Who said video games can’t teach kids?

Your kids play hours and hours of video games a week, but are they really learning anything that they can apply to reality? Most of the time, no. This all changed when a doctoral candidate from the University of Florida decided to design a game that combines the quest and adventure of video games with the educational materials taught in school.

Lindsey Tropf calls this savvy combination Immersed Games.

Lindsey first had the idea for Immersed Games eight years ago when she recognized the learning influence of video games.

“I was playing a video game, and I realized just how powerful the learning in games was already,” said Tropf. “You’re running around, figuring out strategies and collecting certain items. You’re learning so much without trying at all.”

After years of schooling, studying learning theory and psychology, she began to realize how powerful of a medium a virtual educational world could be, but she couldn’t find anything out there that taught kids the essentials of education in the way she envisioned.

So, she was driven to create the game herself and Immersed Games was born.

The Immersed Games team gets ready to take on One Spark 2014 at the Schultz CeCenter’s venue, #EdSpark.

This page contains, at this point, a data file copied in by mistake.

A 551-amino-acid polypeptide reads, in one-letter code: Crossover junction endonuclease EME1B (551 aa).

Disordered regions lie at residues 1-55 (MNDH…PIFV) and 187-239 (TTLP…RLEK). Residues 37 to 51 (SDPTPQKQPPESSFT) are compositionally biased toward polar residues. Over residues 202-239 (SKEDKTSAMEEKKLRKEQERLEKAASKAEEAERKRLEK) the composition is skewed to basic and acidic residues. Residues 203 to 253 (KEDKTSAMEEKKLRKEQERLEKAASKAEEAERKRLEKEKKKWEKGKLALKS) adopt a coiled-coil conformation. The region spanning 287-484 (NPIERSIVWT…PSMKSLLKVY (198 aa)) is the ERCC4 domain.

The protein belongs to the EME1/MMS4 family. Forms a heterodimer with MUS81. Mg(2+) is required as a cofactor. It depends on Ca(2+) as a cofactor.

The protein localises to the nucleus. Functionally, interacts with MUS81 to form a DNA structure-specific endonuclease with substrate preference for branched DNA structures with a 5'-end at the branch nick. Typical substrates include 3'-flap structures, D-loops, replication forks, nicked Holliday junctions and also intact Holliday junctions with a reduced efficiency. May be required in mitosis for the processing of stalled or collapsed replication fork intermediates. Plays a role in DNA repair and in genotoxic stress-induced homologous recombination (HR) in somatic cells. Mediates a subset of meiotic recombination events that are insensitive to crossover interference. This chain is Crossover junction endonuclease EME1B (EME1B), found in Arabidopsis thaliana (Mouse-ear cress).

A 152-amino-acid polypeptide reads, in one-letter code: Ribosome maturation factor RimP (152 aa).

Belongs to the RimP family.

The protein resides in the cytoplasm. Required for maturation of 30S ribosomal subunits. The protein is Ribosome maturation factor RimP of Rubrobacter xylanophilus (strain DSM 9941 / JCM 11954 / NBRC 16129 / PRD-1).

Lindsey began gathering experts brought in interns, in 2012, to develop the game and, soon after, brought the blueprints of Immersed Games to One Spark 2013 to gain validation that people were interested in her idea. And indeed, they were.

It wasn’t until the Immersed Games team brought their first prototype to One Spark 2014 that they were really able to take off as a start-up company. They wanted to target teachers, parents and children, which was difficult the first time they attended One Spark, but this time they had the opportunity to reach their audience effectively by joining the #EdSpark education venue.

“Our whole point in going to One Spark 2014 was to talk to parents, teachers and kids about Immersed Games,” said Tropf. “I was so excited when I heard about #EdSpark because our target audience would be all in one place.”

They had the opportunity to watch children play the prototype game throughout the festival. They talked to parents, teachers, and homeschooling organizations and made connections that helped the game take off. The team was able to get immediate feedback on specific aspects of the game that helped identify what needed more adjustment and hone in on how to enter the market with their first module release, planned for later this year.

The Immersed Games Team asks #EdSpark guests to play the prototype game in order to gain feedback.

The exposure that #EdSpark provided helped Immersed Games launch a beneficial Kickstarter campaign, post One Spark 2014, which raised over $50,000 from more than 300 supporters. The crowd-funding success allowed Lindsey to hire a full-time team to expand and perfect the project.

“Once we complete the first module, ecology, and overall design of Immersed Games, we will be able to produce other modules quickly,” said Lindsey. “Each module will meet educational standards and kids will learn useful information and skills in a fun and interactive way.”

The rising success of Immersed Games is sure to teach kids valuable material in a virtual world they can immerse themselves in at home and in class.



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